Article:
At the beginning of May 2022, the four PIs and five research assistants gathered in Park City, Utah for a weeklong retreat. We were also occasionally joined virtually by another researcher and our external evaluators. During the retreat, the group discussed various aspects of the project's work, specifically analyzing the four elements of the building practice: Establish, Grapple Toss, Conduct, and Make Explicit. We reconceptualized developing a conversational bubble as part of Establish since it establishes the focused discussion that students will participate in as they engage in joint sense making about the MOST. We also made long-term dissemination plans and worked on writing conference proposals and papers for publication.

In July 2021, the MOST project held a two-day retreat in Salt Lake City, Utah to work with the project's teacher-researchers. These teacher-researchers are six middle and six high school mathematics teachers from across the United States (see the Staff page for more details). During the retreat, the teacher-researchers explored the four elements of the building practice: Establish, Grapple Toss, Conduct, and Make Explicit. The teacher-researchers learned how to enact each MOST-Eliciting Prompt (MEP) in their classrooms by engaging in activities that included critiquing and creating public records, sorting student contributions, analyzing transcripts of classroom interactions, and rehearsing the significant components of each element of the building practice. They will use Swivl, an innovative video collaboration system, to record student mathematical thinking and interactions in a whole-class discussion in Fall 2021. These recordings will provide the research team data to analyze enactments of building that will deepen their understanding of the building practice.

At the beginning of June 2021, the four PIs and four research assistants got together in Eagle River, Michigan for a weeklong retreat. We were also joined by another researcher virtually and an external evaluator for part of the week. During the retreat, the group discussed various aspects of the projects' work and the upcoming (July 2021) working retreat with the teacher-researchers who are assisting us with the project. Specifically, we refined our language for the building practice to suit our conceptualized meanings and discussed diagrams, pictures, and crucial aspects of each of the four elements of the building practice. We also made long-term plans and worked on writing conference proposals and papers for publication.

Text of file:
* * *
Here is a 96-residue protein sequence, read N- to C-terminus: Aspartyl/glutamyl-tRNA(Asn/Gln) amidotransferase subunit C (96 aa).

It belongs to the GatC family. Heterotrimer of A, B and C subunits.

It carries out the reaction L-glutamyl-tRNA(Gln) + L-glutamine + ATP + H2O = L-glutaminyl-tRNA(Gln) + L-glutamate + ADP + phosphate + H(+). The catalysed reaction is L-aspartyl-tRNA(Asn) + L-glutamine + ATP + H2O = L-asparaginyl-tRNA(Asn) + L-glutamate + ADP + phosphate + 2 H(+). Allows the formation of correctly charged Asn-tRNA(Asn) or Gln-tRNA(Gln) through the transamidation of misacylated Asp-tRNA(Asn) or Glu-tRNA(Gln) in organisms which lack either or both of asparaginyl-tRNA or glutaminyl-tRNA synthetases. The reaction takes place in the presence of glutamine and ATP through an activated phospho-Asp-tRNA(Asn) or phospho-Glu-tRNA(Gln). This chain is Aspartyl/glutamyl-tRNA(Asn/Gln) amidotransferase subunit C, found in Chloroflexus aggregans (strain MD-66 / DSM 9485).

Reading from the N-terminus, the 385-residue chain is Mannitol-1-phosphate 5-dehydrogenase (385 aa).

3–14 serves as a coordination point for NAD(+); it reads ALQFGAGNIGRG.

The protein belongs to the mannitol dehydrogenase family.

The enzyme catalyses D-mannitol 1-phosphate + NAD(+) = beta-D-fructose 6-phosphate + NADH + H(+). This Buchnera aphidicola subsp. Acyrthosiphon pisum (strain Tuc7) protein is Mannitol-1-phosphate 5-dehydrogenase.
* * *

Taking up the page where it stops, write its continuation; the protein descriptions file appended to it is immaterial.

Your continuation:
At the end of August 2020, the four PIs and six research assistants launched the work of the 4th year of the project.

In May 2020, the four PIs and four research assistants continued our work by using the Zoom video conferencing platform for a weeklong retreat. We were also joined by an external evaluator for part of the week. During the retreat, the group discussed various aspects of the project's work, especially the building subpractices (Make Precise & Grapple Toss). We continued developing our Recognizing MOSTs book in order to help teachers identify mathematical opportunities in student thinking, and also the MOST Coding Instruction Manual for training new research assistants for Fall 2020. Furthermore, because of the COVID-19 pandemic, we discussed how to adjust the research project plan to suit the new normal environment in classrooms.

At the end of July 2019, the four PIs and three research assistants got together in Park City, Utah for a weeklong retreat. We were also joined by an external evaluator for part of the week. During the retreat the group discussed various aspects of the projects' work including a game plan for coding and analysis of the enactments of building generated by the teacher researchers during the previous year.

In August 2018, the MOST project held a two-day retreat in Chicago for the project's teacher-researchers. These teacher-researchers are 6 middle and 7 high school mathematics teachers from across the United States (see the Staff page for more details). During the retreat, the teacher-researchers were introduced to the practice of "building" on opportune instances of student thinking (MOSTs). Through several activities, teacher-researchers unpacked and practiced the implementation of mathematical tasks designed by the MOST PIs to elicit predictable MOSTs. The teacher-researchers will each enact these tasks in their classes with the intent to build on the MOSTs that emerge. Video of their enactments will serve as the foundation for the research team (teacher-researchers, research assistants, and PIs) to learn more about the practice of "building."

In May 2018, the four PIs and two research assistants got together in Park City, Utah for a weeklong retreat. We were also joined by an external evaluator for part of the week. During the retreat the group discussed various aspects of the projects' work and the upcoming (August 2018) professional development for the teacher researchers who will be assisting us with the project. We also made long term plans and worked on writing conference proposals and papers for publication.